Denali from Susitna Slope

by Theodore Lambert
oil on canvas 20 x 24

Theodore “Ted” Lambert was a restless young man born in Zion, Illinois, in 1905. He showed an early talent for drawing and at 15 won a correspondence course in illustration. During this time he worked as a sign painter but eventually ran away from home to Los Angeles. He landed in Cordova in 1926 and for the next six years he worked as a miner, delivered mail, trapped, and prospected. It seems he continued to sketch throughout these years and in 1932 he went to Chicago to study art formally. At this point his drawing gave way to painting. In 1933-34 he travelled to Seattle to work alongside Eustace Ziegler, and the pair travelled around Alaska in 1935. Lambert settled in Bethel, where he met his wife. They moved to Fairbanks, but were divorced in 1945.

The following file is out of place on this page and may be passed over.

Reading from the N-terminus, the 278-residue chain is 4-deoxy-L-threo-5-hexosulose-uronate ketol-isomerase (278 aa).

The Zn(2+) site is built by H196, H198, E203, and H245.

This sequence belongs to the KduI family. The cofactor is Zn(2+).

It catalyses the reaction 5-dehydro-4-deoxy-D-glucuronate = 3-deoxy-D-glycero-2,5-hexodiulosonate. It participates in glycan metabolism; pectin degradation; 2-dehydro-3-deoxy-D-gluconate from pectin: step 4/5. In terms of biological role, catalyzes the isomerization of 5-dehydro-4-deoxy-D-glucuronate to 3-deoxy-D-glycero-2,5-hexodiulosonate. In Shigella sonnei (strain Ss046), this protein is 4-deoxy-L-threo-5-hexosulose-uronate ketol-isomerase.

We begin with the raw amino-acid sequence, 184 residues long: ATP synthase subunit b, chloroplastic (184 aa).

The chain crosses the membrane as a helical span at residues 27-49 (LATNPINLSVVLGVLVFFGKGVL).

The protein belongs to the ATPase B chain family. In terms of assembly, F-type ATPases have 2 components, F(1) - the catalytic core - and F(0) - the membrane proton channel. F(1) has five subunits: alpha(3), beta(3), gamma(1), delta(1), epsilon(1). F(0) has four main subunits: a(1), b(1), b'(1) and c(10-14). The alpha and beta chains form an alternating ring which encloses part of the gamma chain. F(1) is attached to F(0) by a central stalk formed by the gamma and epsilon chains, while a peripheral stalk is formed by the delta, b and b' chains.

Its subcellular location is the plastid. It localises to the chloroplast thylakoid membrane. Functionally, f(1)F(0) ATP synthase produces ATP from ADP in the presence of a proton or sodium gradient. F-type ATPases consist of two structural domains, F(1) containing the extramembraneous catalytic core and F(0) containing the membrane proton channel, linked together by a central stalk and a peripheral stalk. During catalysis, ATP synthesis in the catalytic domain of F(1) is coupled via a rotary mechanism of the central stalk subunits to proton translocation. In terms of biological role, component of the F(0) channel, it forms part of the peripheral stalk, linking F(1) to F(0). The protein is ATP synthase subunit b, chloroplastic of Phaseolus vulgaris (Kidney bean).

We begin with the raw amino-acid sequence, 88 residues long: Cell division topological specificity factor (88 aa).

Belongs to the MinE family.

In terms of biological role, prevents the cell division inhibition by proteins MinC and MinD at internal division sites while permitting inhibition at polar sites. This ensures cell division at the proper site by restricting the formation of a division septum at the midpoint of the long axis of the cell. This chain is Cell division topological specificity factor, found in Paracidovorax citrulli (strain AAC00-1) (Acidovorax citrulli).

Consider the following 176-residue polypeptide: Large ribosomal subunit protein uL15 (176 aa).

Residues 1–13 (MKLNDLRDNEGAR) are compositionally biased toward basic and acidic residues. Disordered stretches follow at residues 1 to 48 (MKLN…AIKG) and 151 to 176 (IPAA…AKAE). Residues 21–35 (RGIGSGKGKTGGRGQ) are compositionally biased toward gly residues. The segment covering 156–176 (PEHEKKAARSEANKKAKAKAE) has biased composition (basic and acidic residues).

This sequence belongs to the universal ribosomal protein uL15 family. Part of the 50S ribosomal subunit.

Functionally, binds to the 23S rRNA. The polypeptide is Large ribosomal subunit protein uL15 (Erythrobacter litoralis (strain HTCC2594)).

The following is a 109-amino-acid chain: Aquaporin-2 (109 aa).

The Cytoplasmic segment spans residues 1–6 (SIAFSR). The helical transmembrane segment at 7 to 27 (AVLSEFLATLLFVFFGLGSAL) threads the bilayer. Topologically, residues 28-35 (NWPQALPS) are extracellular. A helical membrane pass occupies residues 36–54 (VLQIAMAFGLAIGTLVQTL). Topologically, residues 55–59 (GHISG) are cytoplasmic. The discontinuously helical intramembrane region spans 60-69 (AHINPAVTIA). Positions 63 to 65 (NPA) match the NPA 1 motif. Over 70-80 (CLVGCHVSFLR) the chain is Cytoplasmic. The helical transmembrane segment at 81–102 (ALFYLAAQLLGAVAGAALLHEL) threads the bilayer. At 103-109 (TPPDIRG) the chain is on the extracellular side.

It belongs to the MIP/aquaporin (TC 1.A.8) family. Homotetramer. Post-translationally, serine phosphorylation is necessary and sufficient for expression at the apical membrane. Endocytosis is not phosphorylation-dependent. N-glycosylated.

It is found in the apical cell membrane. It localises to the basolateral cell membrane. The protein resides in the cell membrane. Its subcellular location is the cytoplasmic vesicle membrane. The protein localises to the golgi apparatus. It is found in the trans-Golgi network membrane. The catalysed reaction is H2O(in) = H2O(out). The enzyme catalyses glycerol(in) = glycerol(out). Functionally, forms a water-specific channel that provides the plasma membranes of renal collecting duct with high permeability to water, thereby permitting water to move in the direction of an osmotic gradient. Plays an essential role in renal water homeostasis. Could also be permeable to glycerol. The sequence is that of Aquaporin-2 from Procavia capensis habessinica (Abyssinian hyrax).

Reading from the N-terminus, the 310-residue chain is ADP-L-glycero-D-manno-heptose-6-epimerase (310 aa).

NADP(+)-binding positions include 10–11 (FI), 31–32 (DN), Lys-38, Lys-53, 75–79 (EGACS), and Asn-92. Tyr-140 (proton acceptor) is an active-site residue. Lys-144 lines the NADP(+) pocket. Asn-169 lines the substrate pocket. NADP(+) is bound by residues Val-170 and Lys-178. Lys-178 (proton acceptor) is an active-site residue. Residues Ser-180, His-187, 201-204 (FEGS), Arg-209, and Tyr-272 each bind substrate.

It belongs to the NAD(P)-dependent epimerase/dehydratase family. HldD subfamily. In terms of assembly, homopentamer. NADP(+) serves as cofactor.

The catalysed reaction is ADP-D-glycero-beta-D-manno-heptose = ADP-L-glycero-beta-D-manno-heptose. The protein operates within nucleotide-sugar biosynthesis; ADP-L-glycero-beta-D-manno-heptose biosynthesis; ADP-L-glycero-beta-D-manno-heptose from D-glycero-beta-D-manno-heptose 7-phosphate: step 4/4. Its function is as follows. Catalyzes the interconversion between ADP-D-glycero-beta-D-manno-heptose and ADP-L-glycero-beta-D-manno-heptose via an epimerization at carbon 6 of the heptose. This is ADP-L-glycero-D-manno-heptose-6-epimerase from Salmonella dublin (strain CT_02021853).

At this point, it seems Lambert became withdrawn and paranoid, refusing visits from all but his closest friends. His mental health deteriorated and in 1960 he disappeared. His body was never discovered. Some years later his cabin was cleared, and a number of artworks were recovered, along with a manuscript and portfolio.

Despite his tragic end, Lambert continues to be considered one of the truest illustrators of real Alaskan life, as, having done many of the grueling jobs himself, he was able to paint them without romance and was well received by those he drew as they knew he had intimate knowledge of the reality they experienced.